Senator hits ‘harassment’ of onion farmer’s widow
Sen. Imee Marcos took issue with the alleged harassment committed by the police in Bayambang, Pangasinan, against a widowed farmer who earlier appeared in a Senate inquiry into the high prices of onions.
In a statement on Thursday, Marcos assailed the municipal police for allegedly harassing Merlita Gallardo who, in a hearing held on Monday by the Senate committee on agriculture, food and agrarian reform, said five farmers had committed suicide, including her husband Roger, due to losses incurred in onion farming in Bayambang town.
Roger, a barangay councilor in Paragos village, died in 2021 after failing to settle debts amounting to P500,000 and suffering losses of about P1.7 million, Gallardo said during the hearing.
According to Marcos, Bayambang policemen visited the widow five times, forcing her to sign an affidavit stating that her testimony at the hearing was false.
“What’s the reason for asking her to recant? Do they want her to say that only one, her husband, died, even if the entire barangay knows that five died of suicide?” the senator said.
Marcos said the police officers went to the house of Gallardo and of the other onion farmers upon the orders of the Department of the Interior and Local Government (DILG) and the National Task Force to End Local Communist Armed Conflict.
“Do we now consider our farmers in provinces rebels who are members of the CPP-NPA (Communist Party of the Philippines, and its armed wing, the New People’s Army)?” Marcos said. “Hands off our witnesses, especially if they are telling the truth, even if they hurt your feelings.”
In a statement, Col. Jeff Fanged, Pangasinan provincial police director, said the Bayambang police only acted on the request of Virgilio Sison, provincial director of the DILG, to validate the report of the five farmers’ suicide in Pangasinan.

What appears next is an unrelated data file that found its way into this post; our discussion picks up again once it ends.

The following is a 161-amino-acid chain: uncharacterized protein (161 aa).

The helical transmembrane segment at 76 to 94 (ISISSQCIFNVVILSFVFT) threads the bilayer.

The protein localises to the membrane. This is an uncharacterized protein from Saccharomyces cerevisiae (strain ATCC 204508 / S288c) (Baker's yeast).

He said “corrective measures” would be taken if it was proven that the Bayambang police harassed Gallardo and the other onion farmers. In a radio interview on Friday, Philippine National Police chief Gen. Rodolfo Azurin Jr. said the case might be due to some “confusion and misunderstanding” between the police and Gallardo.
Azurin said he had directed Fanged to talk with Gallardo “and give their family an assurance that no harassment would be committed by the Bayambang police officers.”
“Our police meant no harm and only want what’s good for Nanay Merlita. They just wanted clarification in case the police would be asked about the circumstances of her husband’s death,” he added.
The PNP chief clarified that the police wanted her to sign an affidavit as “part of the documentation” and they were not asking her to recant her statement before the Senate committee.
“We are apologizing for the misunderstanding that the police have caused during their interview with Nanay Merlita. I promise that the police will no longer disturb the peace of Nanay Merlita, unless she requests for police assistance. The issue is already closed and settled,” Azurin said.
Also in a statement on Thursday, the Bayambang municipal government said the DILG merely asked the local police to investigate the alleged suicide of five farmers in the town.
“No one in the town is being harassed amid the investigation. It is the priority of the [local government] of Bayambang to take care of every Bayambangueño at any time,” it said.
Bayambang Mayor Niña Jose Quiambao also denied that the five farmers took their own lives because of the rising prices of onions.
Quiambao, citing data from the municipal rural health office and the Bayambang police, said no suicides had been reported with the cause linked to onion prices.
She said there was only one case of a farmer killing himself in January 2021. “But this is not because of the rising prices of onions but because of an infestation of crop-eating armyworms (harabas).”
Quiambao added: “Again, we are making it clear that no local farmer had committed suicide and no one among our townmates had reported suffering from the increase in onion prices.”
In a phone interview on Friday, Bayambang Agriculture Officer Zyra Orpiano also stressed that the suicide of Gallardo’s husband in 2021 was “not because of the prices of onions, but because their crop was devastated by armyworms.” They also rented more farms and took bigger loans at the time, she said.
“Unfortunately, the onion farms were attacked by harabas and he lost [all his] crops. Then the situation was worsened by the pandemic, which could have caused him to suffer from depression and take his own life,” said Orpiano.
—WITH A REPORT FROM YOLANDA SOTELO
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